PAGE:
Cefn Mably House
|Cefn Mably House|
Cefn Mably in springtime
|Architectural style||Tudor style|
|Location||Cefn Mably, Cardiff|
|Construction started||12th century|
A house of some sort stood on the site in the early 12th century and this was largely rebuilt by Edward Kemeys, High Sheriff of Glamorgan, in the Tudor style in the late 16th century. The east wing was subsequently rebuilt in the Georgian style from 1688. It was described by the Cardiff Times in 1893 as one of the finest and most historic country seats in Wales". It was inherited by Sir Charles Kemeys Tynte in the mid 18th century and then acquired by Viscount Tredegar in 1920.
Tredegar made the building available to the local health board at a subsidized rate and it opened as a tuberculosis sanatorium with 112 patients in 1924. It joined the National Health Service in 1948 and, subsequently, became a geriatric hospital, before closing in the early 1980s.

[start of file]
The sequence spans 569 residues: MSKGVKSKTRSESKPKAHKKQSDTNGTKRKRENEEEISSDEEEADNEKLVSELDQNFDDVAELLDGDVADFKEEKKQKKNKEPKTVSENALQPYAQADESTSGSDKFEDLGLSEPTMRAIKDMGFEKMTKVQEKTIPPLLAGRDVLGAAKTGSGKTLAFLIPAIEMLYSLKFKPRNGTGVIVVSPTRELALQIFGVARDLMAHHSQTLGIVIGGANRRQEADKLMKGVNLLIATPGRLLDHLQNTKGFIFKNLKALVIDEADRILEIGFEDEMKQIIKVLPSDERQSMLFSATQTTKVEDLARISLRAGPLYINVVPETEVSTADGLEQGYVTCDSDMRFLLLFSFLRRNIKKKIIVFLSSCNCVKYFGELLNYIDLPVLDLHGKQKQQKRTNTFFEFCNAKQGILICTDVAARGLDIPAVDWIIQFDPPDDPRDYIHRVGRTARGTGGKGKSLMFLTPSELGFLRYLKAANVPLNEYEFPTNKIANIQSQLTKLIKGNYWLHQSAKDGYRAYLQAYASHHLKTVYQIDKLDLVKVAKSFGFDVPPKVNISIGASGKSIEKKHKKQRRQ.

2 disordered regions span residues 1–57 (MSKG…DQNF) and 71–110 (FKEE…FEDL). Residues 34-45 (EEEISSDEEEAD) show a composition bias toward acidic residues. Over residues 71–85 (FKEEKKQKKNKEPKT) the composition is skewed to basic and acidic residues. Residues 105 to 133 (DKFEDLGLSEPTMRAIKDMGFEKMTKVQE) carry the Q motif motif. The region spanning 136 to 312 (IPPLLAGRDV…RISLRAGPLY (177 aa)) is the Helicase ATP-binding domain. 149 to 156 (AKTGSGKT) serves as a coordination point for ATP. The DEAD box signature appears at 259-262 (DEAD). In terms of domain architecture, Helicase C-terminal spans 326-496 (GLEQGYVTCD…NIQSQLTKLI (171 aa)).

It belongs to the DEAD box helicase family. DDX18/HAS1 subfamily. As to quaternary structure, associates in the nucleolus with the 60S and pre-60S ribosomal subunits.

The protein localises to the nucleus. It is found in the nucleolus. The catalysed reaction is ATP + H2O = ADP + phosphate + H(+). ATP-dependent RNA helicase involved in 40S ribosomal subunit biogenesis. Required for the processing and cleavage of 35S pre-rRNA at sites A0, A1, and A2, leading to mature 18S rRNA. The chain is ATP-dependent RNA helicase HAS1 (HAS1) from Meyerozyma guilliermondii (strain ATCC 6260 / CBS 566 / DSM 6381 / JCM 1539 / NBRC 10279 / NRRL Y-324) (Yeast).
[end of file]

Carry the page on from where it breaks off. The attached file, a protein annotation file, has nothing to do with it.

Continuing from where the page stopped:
The building was badly damaged in a fire in 1994 and subsequently became derelict. In 1998 the heritage organisation, SAVE Britain's Heritage, described it as "a beautiful house that has been so brutally vandalised it has now become the local fly tip." In the early 2000s it was restored and converted into luxury apartments.
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- V Goodman, "Cefn Mably Hospital", Glamorgan Family History Society Journal no 59, September 2000
- "Cefn Mably House, Caerphilly". BBC. Archived from the original on 3 January 2004. Retrieved 9 June 2015.
- "Cefn Mably Hospital, near Cardiff". National Archives. Retrieved 21 February 2019.
- "Memorandum submitted by Save Britain's Heritage". UK Parliament. 1 July 1998. Retrieved 21 February 2019.